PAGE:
Notes

Abbreviations

A. bovis

Anaplasma bovis

A. centrale

Anaplasma centrale

A. marginale

Anaplasma marginale

H. longicornis

Haemaphysalis longicornis

PCR: 

polymerase chain reaction

ROK: 

Republic of Korea

Declarations

Authors’ contributions

KSC designed the study and drafted the manuscript. JHP participated in designing the study, coordinated, and revised the manuscript. JBC, JSC, DHY, BKP, and HCK participated in sample collection. DGH, JHR, JBC, JSC, and DHY performed the experiments, data analysis, and participated in drafting of the manuscript. All authors read and approved the final manuscript.

Competing interests

The authors declare that they have no competing interests.

Availability of data and materials

The datasets used and/or analyzed during the current study are available from the corresponding author on reasonable request.

Consent for publication

Not applicable.

Ethics approval and consent to participate

All procedures were performed according to the ethical guidelines for the use of animal samples according to the Chonbuk National University (Institutional Animal Care and Use Committee [IACUC] Decision No. CBU 2014-00026). Consent was obtained from cattle owners.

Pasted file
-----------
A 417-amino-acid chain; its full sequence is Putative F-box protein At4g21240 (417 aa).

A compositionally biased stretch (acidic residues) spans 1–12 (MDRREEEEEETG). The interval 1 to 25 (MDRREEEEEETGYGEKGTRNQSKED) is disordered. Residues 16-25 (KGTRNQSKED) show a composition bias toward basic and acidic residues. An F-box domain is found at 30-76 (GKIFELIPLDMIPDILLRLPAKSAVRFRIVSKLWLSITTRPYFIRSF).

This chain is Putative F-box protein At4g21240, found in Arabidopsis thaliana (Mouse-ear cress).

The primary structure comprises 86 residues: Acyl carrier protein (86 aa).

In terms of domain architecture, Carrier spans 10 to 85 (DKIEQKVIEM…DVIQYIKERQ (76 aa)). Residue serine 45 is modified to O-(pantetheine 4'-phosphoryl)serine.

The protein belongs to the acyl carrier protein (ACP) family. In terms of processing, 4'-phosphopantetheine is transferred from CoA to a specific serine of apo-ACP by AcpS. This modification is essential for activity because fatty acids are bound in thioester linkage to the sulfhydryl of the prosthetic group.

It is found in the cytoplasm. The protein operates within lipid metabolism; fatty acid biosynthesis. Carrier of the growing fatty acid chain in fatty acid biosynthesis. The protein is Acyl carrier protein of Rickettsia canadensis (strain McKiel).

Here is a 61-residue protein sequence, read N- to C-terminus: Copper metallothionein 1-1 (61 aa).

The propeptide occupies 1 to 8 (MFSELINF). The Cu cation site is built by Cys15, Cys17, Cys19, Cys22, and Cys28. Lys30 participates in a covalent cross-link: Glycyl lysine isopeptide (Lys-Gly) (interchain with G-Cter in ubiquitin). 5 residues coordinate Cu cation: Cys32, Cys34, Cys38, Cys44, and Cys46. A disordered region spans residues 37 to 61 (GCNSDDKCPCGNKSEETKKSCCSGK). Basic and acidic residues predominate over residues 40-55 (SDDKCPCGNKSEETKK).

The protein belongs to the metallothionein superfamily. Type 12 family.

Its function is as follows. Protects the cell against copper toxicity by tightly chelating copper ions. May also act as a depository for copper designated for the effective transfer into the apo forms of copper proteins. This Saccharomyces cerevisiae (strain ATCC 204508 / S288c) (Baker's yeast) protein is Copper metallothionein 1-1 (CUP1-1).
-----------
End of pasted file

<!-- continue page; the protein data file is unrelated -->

Funding

This work was performed with the support of the Cooperative Research Program for Agriculture Science & Technology Development (Project No. PJ010092), Rural Development Administration, the Republic of Korea.

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Authors’ Affiliations

(1)
College of Veterinary Medicine, Chonbuk National University, Iksan, 54596, Republic of Korea
(2)
Department of Animal Science and Biotechnology, College of Ecology and Environmental Science, Kyungpook National University, Sangju, 37224, Republic of Korea
(3)
Laboratory of Veterinary Internal Medicine, BK21 PLUS Program for Creative Veterinary Science Research, Research Institute for Veterinary Science and College of Veterinary Medicine, Seoul National University, Seoul, 08826, Republic of Korea
(4)
Institute of Animal Medicine, College of Veterinary Medicine, Gyeongsang National University, Jinju, 52825, Republic of Korea
(5)
College of Veterinary Medicine, Chungnam National University, Daejeon, 34134, Republic of Korea
(6)
College of Veterinary Medicine, Kangwon National University, Chuncheon, 24341, Republic of Korea

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Copyright

© The Author(s) 2018